“He was nervous, man. He was a really big fan of the band as well. He was a Nasum fanboy basically. He was very nervous and took it very seriously. Keijo is a very professional guy and he has been rehearsing like crazy for the last year-and-a-half. Even when we haven't met up he's been rehearsing on his own, going jogging and singing the lyrics, all kinds of weird stuff.

“[There's been] one or two internet detractors, but apart from that it has been surprisingly above that,” he says on whether or not the decision to reform with a guest member was met with any negative backlash. “We've been surprised at how well this thing has been received. It's such a sensitive thing when someone dies, when someone is such an integral part of a band, the position of Mieszko was sanctified. We really had to think about what we're doing and how we're doing it.

“I think that people have the same perception as us – that Nasum wasn't only one person, Nasum was a band, with several individuals, and the band itself was not only Mieszko. This is not so much a tip of the hat to our old singer, but a tip of the hat to a band that meant a lot to us, and to a lot of fans. I guess the lack of critique from people, I would have expected a bit more. It has been super positive for us, and people have been really understanding that this is a one off for us, and that we aren't capitalizing off Mieszko's death. We are blasting, grinding, having a good time, getting over the grief and just doing what we were supposed to, and going out the way we were supposed to, and not ending it like how it suddenly happened a few years ago. People appreciate the way it is and see it the way we do.”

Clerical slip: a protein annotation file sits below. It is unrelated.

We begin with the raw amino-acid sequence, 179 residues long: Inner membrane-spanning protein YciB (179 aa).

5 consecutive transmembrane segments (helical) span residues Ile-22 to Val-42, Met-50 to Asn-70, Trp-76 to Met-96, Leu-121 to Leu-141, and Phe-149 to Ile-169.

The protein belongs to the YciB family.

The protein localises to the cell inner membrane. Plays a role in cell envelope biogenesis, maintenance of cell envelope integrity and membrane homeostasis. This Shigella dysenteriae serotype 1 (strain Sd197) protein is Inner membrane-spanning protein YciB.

Having played their first show back in the band's hometown of Orebro, Sweden, Liverod determines that the experience was “liberating”. The show was attended by “a lot of friends from the past, all of Mieszko's friends, and all of everyone involved with that city's music was basically there. The nerves were pretty on the outside for us, but going out there and just blasting away, every sense of nervousness just flew out with the blasts.”

The schedules lined up, and Tasmania's technical death metal legends Psycroptic were selected to support the group on their Australian tour, much to the chagrin of internet-warring grindcore purists. So how then does Liverod feel on the issue of mixing it up?

“Grindcore is still important to me, and I love grindcore as much as I ever did I think, but you know, for us as well as for the others, we appreciate mixed bills... whether it's metal, hardcore or punk. I was always irritated at that purist way of looking at this genre. Grindcore to me is all a part of the same music scene, and I don't see why variation is a problem to people. When you tour and there's five grindcore bands opening up for you every day, it tires us a bit, and I'm going to say that I think the audiences would get a bit overwhelmed by five grindcore bands then us. Nothing would really stand out, and it kind of flows into a big mould of grind. I can appreciate that, but I also appreciate variation a bit. I really hope that people can pick the gems from the different types of music styles that are going to be represented on this tour, and just go above and beyond the limitations of just one genre.”